Mayor Breed signs legislation creating Office of Emerging Technology

San Francisco Mayor London Breed on Thursday signed legislation to create the nation’s first Office of Emerging Technology.

San Francisco Mayor London Breed on Thursday signed legislation to create the nation’s first Office of Emerging Technology.

The new office will create a framework for all city departments to work with the city’s fast growing tech sector to ensure that the public’s safety, privacy, and security won’t be compromised.

“You would think we would have an Office of Emerging Technology, or some level of technology something by now, especially as you look at the tech industry in San Francisco. We see that it is the number one growing industry in our city. And what we find is that we are reacting to what they do, rather than being proactive about creating the kinds of policies that would allow for these technologies not only to thrive in San Francisco, but actually be meaningful for the residents in San Francisco,” Breed said.

“It’s not just about regulation, it’s about safety, it’s about access, it’s about developing a system that works,” Breed said. “We will have a process in place, a process by which others who create can come to us and work with us and we can figure out where it fits in the larger context of our city’s bureaucracy.”

The new city office is set to serve as a central point of contact for tech companies. Before any new device is tested, piloted or launched in the city, the emerging technology office would have to coordinate a review with the relevant city departments and issue a notice to proceed if the device is determined to be for the common good.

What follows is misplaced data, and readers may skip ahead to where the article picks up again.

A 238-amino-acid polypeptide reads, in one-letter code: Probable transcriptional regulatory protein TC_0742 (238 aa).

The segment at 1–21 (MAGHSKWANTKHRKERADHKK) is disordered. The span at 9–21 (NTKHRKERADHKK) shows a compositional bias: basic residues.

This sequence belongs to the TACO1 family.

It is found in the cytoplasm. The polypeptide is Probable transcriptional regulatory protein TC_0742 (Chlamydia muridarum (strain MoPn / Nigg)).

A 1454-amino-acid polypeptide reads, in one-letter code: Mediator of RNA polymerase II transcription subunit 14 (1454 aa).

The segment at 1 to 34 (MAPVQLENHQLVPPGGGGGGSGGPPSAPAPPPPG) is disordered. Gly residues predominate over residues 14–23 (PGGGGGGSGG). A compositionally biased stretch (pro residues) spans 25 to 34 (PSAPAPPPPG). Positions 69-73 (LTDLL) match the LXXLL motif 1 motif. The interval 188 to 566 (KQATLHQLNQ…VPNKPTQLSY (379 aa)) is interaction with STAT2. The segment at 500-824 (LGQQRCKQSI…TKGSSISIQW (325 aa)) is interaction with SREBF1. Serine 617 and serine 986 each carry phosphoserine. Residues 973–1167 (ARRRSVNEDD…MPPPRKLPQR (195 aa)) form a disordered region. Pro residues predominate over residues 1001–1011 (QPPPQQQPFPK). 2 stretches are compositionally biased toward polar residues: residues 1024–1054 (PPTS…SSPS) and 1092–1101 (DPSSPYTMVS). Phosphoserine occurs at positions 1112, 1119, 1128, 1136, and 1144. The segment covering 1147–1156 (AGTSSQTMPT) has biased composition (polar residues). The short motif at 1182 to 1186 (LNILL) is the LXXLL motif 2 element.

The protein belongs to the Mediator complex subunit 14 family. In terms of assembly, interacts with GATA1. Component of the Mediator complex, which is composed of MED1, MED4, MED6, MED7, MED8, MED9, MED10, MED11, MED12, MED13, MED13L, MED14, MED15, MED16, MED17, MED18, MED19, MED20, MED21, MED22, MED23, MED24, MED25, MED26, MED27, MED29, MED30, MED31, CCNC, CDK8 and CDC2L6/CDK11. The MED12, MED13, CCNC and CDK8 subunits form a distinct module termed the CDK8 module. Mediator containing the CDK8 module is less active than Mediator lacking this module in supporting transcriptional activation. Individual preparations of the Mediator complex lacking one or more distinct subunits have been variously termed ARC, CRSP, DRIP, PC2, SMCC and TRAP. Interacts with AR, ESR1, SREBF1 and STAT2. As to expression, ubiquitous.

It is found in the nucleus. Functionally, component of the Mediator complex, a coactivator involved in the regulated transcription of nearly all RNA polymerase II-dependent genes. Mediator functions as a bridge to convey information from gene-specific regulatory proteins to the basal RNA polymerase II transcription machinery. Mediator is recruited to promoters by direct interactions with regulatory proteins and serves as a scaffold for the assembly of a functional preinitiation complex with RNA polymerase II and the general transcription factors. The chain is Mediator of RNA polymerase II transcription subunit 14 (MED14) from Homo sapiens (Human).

“It’s amazing that given how rapid innovation has occurred in the last decade, or two decades, especially in San Francisco, that we haven’t created this office,” Norman Yee, president of the Board of Supervisors, said. Yee initially introduced legislation to create the office back in October.

“This office will be the vehicle for this city to be actually a partner in innovation,” Yee said. “It’s about new things coming down the pipe, how it’s going to benefit San Francisco and how we can regulate it.”

Back in 2018, a handful of scooter companies deployed hundreds of dockless scooters throughout the city, drawing the ire of many residents because they were often left on sidewalks, obstructing walkways. That led supervisors to pass legislation requiring all companies operating powered scooters in the city to seek permits.

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